When you delete a file, it doesn’t actually go away–even after you’ve emptied the Recycle Bin. The actual bits remain written on the drive until some other disk activity writes over them. Even when you format a drive, the files are still there for those who want and know how to read them.
If you want to truly and securely delete a file, or the contents of an entire drive, you need software that will overwrite the space where the file(s) once sat. Fortunately, several free programs can do this.
First, we recommend Eraser, which integrates with Windows Explorer. Once it’s installed, you can just right-click a file or folder and select Eraser. There’s even an option to erase the file the next time you boot–handy if Windows won’t let you erase it now.
Another option: Delete the files the conventional way, empty the recycle bin, then use CCleaner to overwrite your drive’s free space. This extremely useful tool can do all sorts of Windows scrubbing chores. You’ll find CCleaner’s Drive Wiper tool in the Tools tab.
Both of these programs offer various wiping techniques that overwrite the drive space multiple times. The implication, of course, is that overwriting a file 35 times is more secure than overwriting it only once.
Something else to think about: If you have sensitive files that you’ll eventually want to securely delete, you should encrypt them now.
- Top 20 Free Disk Tools for SysAdmins (gfi.com)
- 15 System Tools You Don’t Have To Install on Windows Anymore (howtogeek.com)
- Data Security – Erasing it Part Two (securityspread.com)
If you are upgrading from one old computer to other or When you or one of your employees gets a new company computer, you might need to transfer a large amount of data from your old computer to the new computer. The fastest and easiest way to transfer from PC to PC is to use the company’s local area network as the transfer medium. With both computers connected to the network, you can map the hard drive of one computer as a hard drive on the other computer and then drag and drop files between computers using Windows explorer.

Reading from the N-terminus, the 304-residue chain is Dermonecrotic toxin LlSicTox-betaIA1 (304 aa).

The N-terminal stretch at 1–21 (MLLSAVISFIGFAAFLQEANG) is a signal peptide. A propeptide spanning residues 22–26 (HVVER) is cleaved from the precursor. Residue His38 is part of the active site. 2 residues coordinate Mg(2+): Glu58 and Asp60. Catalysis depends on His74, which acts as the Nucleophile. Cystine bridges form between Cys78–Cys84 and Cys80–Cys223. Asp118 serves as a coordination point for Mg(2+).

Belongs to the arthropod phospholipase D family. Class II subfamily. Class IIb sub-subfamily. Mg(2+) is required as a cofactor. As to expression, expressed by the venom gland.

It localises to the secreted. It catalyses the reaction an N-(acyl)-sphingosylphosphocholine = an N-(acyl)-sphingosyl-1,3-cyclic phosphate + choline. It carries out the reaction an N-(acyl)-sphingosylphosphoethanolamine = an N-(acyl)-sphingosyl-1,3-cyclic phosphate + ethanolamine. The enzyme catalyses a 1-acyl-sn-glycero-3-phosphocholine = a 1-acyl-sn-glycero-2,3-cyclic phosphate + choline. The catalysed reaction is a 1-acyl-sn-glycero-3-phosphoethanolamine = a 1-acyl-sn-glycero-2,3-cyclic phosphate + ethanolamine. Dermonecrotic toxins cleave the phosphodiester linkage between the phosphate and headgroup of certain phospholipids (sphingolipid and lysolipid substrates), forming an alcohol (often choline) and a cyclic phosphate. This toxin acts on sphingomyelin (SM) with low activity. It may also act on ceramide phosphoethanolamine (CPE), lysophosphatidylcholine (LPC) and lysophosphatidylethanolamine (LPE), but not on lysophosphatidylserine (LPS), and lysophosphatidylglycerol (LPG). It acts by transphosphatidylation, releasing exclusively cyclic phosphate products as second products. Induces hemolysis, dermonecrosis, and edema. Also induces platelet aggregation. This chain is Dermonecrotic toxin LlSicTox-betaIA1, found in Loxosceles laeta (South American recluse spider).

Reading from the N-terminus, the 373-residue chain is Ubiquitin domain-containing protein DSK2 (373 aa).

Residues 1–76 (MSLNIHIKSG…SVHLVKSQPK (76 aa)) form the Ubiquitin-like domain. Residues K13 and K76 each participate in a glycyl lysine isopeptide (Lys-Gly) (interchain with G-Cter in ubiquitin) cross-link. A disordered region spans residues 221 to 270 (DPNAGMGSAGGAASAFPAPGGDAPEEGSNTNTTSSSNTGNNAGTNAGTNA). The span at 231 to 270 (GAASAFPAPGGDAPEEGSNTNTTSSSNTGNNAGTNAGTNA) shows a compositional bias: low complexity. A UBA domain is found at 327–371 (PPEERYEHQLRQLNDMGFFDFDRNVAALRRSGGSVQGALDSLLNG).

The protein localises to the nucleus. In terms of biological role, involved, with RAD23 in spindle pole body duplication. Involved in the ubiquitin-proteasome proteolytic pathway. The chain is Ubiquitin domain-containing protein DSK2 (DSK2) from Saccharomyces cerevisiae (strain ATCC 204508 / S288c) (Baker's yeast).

Access the old computer and look up the computer’s IP address. Click “Start” and select “Control Panel.” Click “Network and Sharing Center.” Select “Change Adapter Settings” from the menu on the left.
Locate the icon with blue-colored screens that does not have a red “X” next to it. For example, choose “Local Area Connection.” Right-click the icon and choose “Status.” Click “Details…” and record the number on the line labeled “IPV4 Address.” An example would be “192.168.1.100.” Click “Close” on the Details window and “Close” on the Status window.
Determine the drive on the old computer that has files you want to transfer to the new computer.
Access the new computer. Click “Start” and select “Computer.” Choose “Map network drive” from the menu. Choose a drive letter in the Drive box.
Enter the address of the old computer in the box labeled “Folder.” Type two backslashes, the IPV4 address of the old computer, another backslash, the old computer drive letter and a dollar sign. For example, type “\\192.168.1.100\c$” (without the quotes). Click to remove the check mark from the box labeled “Reconnect at logon.” Click “Finish” to initiate the connection to the old PC.
Enter a username and password that has administrative rights to the old computer when the system prompts you to sign in. Click “OK” to complete the drive mapping and open a window with the contents of old computer drive “C:.”
Click “Start” and select “Computer” on the new computer to open a second Windows Explorer window. Position the two windows so you can easily drag files back and forth between them. Locate the files you want to transfer. Drag the files from one window to the other to copy them from one PC to the other.
Make sure you always open ALL THE FILES you just transfer before deleting any from the original destination to avoid any data loss. As per a recent study 40 – 50% of all backups are not fully recoverable and up to 60% of all backups fail in general.
Disasters that threaten a business can happen anywhere at any time. But no matter how it is caused, a loss of data, or access to data for any kind of extended period, inevitably means a loss of revenue, a loss of productivity, a loss of reputation, and increased costs.
When in doubt contact Stellar Phoenix Solutions.